Communal organization: This may seem to have the best of all worlds. Many fast-growing startups grow into a communal culture with shared objectives. The corporate vision and mission statements are often given front-office billing, evoking enthusiasm from employees. Intense personal relationships are developed.
Communal organizations can have a downside, however: As this type of organization grows, high-sociability employees may oppose certain types of growth, diversification or institutionalization.
Leadership styles vary as well, of course.
Authoritarian/command-based: This leadership style keeps strict controls on staff, using regulation, procedures and close supervision. Micromanagement is common, and there is little room for dialogue.
Paternalistic/charismatic: Leaders act as a parental figure, expecting complete trust and loyalty. Organizations with paternalistic leaders are often very efficient and productivity is highly rewarded.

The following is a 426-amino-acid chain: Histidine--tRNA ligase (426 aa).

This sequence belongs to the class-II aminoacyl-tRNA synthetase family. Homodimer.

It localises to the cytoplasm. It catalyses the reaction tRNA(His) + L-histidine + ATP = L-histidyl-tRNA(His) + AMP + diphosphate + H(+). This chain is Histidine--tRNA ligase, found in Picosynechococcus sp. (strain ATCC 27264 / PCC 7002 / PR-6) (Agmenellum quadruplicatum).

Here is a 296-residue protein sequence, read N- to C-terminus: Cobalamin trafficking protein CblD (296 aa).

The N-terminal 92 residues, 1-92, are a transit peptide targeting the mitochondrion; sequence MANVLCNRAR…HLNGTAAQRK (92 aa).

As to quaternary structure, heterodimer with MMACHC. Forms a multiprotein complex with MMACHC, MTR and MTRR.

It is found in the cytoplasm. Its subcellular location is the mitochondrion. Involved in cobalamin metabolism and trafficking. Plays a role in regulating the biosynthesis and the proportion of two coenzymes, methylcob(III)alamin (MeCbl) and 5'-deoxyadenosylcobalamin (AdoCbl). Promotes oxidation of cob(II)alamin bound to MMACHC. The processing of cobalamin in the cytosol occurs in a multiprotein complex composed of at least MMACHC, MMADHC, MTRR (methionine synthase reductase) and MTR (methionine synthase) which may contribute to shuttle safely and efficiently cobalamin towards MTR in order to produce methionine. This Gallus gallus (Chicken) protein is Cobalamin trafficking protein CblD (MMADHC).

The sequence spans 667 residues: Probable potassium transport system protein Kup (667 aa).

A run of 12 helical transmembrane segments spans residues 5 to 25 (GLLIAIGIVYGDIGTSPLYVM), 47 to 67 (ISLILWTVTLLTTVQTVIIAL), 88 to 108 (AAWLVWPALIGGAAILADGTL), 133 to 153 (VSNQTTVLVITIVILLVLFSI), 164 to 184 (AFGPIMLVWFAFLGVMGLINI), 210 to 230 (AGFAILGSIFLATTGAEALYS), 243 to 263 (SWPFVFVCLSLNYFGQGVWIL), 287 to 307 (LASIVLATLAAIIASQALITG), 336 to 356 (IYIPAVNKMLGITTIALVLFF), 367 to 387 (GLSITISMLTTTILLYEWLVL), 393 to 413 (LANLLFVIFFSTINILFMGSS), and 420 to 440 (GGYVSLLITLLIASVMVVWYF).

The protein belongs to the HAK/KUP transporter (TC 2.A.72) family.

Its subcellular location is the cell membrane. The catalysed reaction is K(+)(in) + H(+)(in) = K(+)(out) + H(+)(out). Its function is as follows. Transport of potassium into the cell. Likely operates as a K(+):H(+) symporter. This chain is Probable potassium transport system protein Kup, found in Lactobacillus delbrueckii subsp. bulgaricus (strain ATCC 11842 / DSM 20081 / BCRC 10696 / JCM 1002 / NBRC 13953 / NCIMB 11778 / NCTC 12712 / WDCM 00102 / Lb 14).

Democratic/collaborative: Decision-making is shared, promoting group interests and social equality. Discussion, debate and idea sharing are common, but this style requires a wider set of skills. Research shows this style of leadership produces higher productivity, more competitive ideas and increased morale.
Laissez-faire: Decision-making is fully given to the staff. This works well where all staff members are experts.
Transactional: This style provides clear goals with appropriate training and rewards. Most sports and sales teams are led in this fashion.